Tue. Apr 23rd, 2019

My data, my money: California wants to charge the companies that use them | Trends

My data, my money: California wants to charge the companies that use them | Trends


Frustrated because it occurred to you to look at a model of online sneakers and now you can not stop seeing the announcement of these sneakers on all the websites you visit? Tired of that uncomfortable feeling that every search you do in Google is stored in some hidden server? Tired of saying Yes to everything every time you download an app and they force you to approve an endless list of conditions? Welcome to the world of the internet user: it seems that if you want to continue using whatever you have managed to become essential for your daily life you will have to apechugar with someone, somewhere, doing something with your data. And getting rich with it.

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California comes to the rescue. Not to avoid the inevitable exchange of data in exchange for access, but yes, at least so that your part of the cake touches you. "Your personal data has a value in the market, and it is something that belongs to you," he said on February 12. in his inaugural speech the newly elected governor of California, Gavin Newsom. With this phrase he has put on the table an idea that has been circulating for some time without actually materializing: introducing a law of dividends that acts as a corrective in a market that is still not regulated, that of personal data. That forces companies whose business model is based on measuring tastes, intentions, consumption patterns and even physical location, to distribute the wealth that such data generates.

The organization Common Sense Media has already confirmed that they are working on the drafting of the future law. "We fully support the governor's commitment to propose a law that establishes a distribution of benefits in exchange for the value of personal data of users, and in the coming weeks we hope to introduce legislation on this," he explains to EL PAÍS RETINA. CEO Jim Steyer. Common Sense Media, headquartered in California, is the organization that drafted the Law on Protection of Online Personal Data for Minors in 2014 and has just obtained the approval of one of the most restrictive data protection laws in the countrys (although less than that of the EU), which will come into force in California in 2020.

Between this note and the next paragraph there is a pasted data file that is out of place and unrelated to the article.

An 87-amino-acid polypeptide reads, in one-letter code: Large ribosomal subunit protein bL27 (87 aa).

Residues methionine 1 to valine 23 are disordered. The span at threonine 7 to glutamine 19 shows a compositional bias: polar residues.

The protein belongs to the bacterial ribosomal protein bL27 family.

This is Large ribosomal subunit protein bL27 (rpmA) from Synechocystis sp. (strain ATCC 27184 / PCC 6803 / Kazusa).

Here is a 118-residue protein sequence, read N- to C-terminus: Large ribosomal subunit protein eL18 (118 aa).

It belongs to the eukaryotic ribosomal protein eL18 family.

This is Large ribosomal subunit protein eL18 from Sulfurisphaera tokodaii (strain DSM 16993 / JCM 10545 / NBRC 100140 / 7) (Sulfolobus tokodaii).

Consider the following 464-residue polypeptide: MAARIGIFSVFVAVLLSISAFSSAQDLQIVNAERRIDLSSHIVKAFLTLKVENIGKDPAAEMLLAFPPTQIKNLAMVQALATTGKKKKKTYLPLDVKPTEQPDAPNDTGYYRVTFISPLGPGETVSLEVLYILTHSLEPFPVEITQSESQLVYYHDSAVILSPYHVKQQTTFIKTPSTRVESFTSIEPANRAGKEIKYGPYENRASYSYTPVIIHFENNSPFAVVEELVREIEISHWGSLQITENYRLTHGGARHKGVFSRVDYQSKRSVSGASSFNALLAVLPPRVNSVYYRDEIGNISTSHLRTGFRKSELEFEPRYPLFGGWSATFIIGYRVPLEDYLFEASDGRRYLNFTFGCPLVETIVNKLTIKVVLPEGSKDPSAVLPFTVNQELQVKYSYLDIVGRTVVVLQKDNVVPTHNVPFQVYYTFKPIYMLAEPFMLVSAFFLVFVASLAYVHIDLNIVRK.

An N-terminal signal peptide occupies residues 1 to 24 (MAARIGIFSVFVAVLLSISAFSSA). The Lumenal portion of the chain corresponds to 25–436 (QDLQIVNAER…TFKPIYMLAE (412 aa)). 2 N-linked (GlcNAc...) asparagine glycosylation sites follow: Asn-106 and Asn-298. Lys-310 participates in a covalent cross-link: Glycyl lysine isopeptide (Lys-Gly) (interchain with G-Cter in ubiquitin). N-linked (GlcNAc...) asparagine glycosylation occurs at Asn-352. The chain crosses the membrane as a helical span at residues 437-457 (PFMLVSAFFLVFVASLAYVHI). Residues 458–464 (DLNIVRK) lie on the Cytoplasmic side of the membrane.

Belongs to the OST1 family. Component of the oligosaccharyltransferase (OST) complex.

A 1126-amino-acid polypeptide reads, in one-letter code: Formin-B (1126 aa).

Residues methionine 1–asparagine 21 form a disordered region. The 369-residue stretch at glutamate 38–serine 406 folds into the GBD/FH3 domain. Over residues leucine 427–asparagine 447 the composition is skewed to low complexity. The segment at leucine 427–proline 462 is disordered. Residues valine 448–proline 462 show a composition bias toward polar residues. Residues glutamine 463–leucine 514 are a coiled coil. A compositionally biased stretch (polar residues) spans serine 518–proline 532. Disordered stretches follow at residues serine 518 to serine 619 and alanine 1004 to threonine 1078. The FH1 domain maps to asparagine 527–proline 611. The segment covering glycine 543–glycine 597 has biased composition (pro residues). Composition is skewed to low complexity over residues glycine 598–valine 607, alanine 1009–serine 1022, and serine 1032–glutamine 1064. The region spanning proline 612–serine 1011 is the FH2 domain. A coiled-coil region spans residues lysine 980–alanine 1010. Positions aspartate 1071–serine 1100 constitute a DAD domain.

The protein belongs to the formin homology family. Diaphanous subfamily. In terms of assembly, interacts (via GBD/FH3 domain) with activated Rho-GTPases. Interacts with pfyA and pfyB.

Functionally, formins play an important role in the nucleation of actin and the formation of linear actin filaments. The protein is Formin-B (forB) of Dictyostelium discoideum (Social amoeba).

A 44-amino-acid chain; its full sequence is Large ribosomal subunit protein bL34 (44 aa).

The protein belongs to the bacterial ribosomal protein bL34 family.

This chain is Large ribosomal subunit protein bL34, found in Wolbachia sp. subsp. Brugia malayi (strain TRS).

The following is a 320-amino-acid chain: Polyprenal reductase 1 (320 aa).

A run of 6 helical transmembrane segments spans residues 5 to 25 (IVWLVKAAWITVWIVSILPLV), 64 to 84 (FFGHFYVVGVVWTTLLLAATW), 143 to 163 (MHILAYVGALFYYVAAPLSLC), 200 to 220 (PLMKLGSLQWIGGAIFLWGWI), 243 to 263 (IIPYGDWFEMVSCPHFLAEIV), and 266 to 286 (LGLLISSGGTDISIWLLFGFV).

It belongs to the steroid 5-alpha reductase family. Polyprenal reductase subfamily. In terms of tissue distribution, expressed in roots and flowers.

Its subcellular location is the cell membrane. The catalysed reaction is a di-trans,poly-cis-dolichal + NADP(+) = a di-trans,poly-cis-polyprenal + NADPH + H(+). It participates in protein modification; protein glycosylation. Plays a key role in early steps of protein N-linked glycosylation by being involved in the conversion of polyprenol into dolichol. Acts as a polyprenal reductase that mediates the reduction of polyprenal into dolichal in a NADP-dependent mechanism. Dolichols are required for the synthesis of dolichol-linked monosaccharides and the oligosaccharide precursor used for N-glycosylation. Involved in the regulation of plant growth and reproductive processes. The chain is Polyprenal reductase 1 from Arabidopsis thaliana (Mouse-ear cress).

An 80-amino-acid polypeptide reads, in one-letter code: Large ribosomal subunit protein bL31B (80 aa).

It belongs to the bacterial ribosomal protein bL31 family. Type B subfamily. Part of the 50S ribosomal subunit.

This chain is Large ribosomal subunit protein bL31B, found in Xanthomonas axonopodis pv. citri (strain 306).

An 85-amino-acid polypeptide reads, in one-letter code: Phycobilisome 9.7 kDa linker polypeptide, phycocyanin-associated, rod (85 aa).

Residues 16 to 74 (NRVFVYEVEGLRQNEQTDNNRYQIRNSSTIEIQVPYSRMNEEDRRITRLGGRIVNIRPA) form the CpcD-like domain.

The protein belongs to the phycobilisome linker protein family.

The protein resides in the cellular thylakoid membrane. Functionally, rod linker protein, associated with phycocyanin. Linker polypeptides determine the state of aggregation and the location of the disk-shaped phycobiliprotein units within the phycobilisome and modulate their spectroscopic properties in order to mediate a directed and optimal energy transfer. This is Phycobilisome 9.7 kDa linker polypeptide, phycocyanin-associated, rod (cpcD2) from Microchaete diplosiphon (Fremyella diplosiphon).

The main difficulty at the time of writing this new law is to define what it means to benefit with data, what companies do it, and how much is that benefit. "The idea of ​​charging companies in exchange for giving them our data is not new, as in the nineties there were economists who raised it, like Kenneth Laudon", explains Alessandro Acquisti, professor of information technology and public policies of the University Carnegie Mellon. "But the consumer data market is very complex and it is not easy to define with certainty what the costs are, what the benefits are and who benefits. It's very opaque. " Above all, because it is not just a direct purchase-sale, say, between platforms that collect personal data from their users and other companies that pay for this data. It is much more complex.

Previous attempts

The state of Washington faced these difficulties two years ago, when it began drafting a similar law that sought to create a tax of 3.3% for companies that trade data. "Right away we realized that before deciding what the tax would be, we had to understand well which companies are part of this data market," explains state congresswoman Norma Smith, who proposed the legislation. "One thing is the companies that come to a direct agreement with the user, and that present a long list of conditions that the user accepts. Another very different are the data brokers, those unknown companies that have no direct relationship with the consumer and buy or sell data packages without the consumer having given their consent or even know that they are doing so. "

Smith modified his approach, and introduced legislation (the law HB 1503) that focuses, for the moment, on creating a mandatory registry for all those data brokers, and is now being processed. The state of Vermont has just passed a similar law. According to experts in cybersecurity, the number of these data agents can be around 4000, and it continues to grow exponentially. "Once we know who they are, that there is more transparency and the user understands what they are doing with their data, we can move on to discuss how to establish a tax or a more just economic relationship," says Smith. And before that, he says: "You always have to make sure you have the possibility to refuse to give that information. One thing is that you accept to give them to a company that offers a service that compensates you, another is to sell or buy that data without giving you anything in return. In this country we believe in free market, but it has to be voluntary ".

The main difficulty lies in defining what it means to benefit from data, what companies do it, and how much that benefit is.